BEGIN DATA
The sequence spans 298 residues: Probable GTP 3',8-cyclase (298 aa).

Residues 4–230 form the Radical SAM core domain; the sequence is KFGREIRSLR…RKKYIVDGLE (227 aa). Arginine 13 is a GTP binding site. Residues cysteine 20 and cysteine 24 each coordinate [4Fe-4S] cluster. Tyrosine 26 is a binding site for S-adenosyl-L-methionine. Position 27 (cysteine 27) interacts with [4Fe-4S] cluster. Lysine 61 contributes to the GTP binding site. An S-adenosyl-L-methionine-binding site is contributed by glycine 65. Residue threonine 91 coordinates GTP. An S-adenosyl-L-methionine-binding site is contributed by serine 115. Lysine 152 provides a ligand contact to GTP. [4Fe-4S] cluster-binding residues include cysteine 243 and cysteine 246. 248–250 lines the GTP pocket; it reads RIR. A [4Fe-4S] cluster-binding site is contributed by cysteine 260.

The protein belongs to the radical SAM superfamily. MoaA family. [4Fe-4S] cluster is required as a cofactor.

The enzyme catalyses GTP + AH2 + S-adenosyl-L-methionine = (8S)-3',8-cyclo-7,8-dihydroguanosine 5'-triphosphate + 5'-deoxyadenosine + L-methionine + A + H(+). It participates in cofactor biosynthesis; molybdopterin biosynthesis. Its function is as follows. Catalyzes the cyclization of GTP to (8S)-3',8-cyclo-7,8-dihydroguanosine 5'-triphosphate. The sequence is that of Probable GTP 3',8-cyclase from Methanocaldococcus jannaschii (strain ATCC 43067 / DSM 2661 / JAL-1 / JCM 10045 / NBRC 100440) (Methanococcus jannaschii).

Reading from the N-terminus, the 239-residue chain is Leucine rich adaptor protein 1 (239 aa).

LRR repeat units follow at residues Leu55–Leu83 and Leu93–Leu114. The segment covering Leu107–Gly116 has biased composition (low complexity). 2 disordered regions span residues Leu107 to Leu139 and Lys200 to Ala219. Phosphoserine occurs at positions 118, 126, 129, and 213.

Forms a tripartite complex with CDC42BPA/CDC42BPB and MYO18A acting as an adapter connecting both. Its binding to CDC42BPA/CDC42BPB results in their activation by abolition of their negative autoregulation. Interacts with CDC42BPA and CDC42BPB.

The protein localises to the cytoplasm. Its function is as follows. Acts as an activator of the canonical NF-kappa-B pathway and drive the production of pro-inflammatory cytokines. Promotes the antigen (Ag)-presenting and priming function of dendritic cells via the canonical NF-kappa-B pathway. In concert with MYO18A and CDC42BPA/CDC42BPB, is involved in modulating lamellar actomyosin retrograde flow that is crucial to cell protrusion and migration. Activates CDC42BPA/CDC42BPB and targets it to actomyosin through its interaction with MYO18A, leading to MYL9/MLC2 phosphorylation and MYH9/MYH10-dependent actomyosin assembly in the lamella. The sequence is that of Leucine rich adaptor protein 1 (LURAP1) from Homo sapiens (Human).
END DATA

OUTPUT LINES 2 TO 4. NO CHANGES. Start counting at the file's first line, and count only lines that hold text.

Residues 4–230 form the Radical SAM core domain; the sequence is KFGREIRSLR…RKKYIVDGLE (227 aa). Arginine 13 is a GTP binding site. Residues cysteine 20 and cysteine 24 each coordinate [4Fe-4S] cluster. Tyrosine 26 is a binding site for S-adenosyl-L-methionine. Position 27 (cysteine 27) interacts with [4Fe-4S] cluster. Lysine 61 contributes to the GTP binding site. An S-adenosyl-L-methionine-binding site is contributed by glycine 65. Residue threonine 91 coordinates GTP. An S-adenosyl-L-methionine-binding site is contributed by serine 115. Lysine 152 provides a ligand contact to GTP. [4Fe-4S] cluster-binding residues include cysteine 243 and cysteine 246. 248–250 lines the GTP pocket; it reads RIR. A [4Fe-4S] cluster-binding site is contributed by cysteine 260.

The protein belongs to the radical SAM superfamily. MoaA family. [4Fe-4S] cluster is required as a cofactor.

The enzyme catalyses GTP + AH2 + S-adenosyl-L-methionine = (8S)-3',8-cyclo-7,8-dihydroguanosine 5'-triphosphate + 5'-deoxyadenosine + L-methionine + A + H(+). It participates in cofactor biosynthesis; molybdopterin biosynthesis. Its function is as follows. Catalyzes the cyclization of GTP to (8S)-3',8-cyclo-7,8-dihydroguanosine 5'-triphosphate. The sequence is that of Probable GTP 3',8-cyclase from Methanocaldococcus jannaschii (strain ATCC 43067 / DSM 2661 / JAL-1 / JCM 10045 / NBRC 100440) (Methanococcus jannaschii).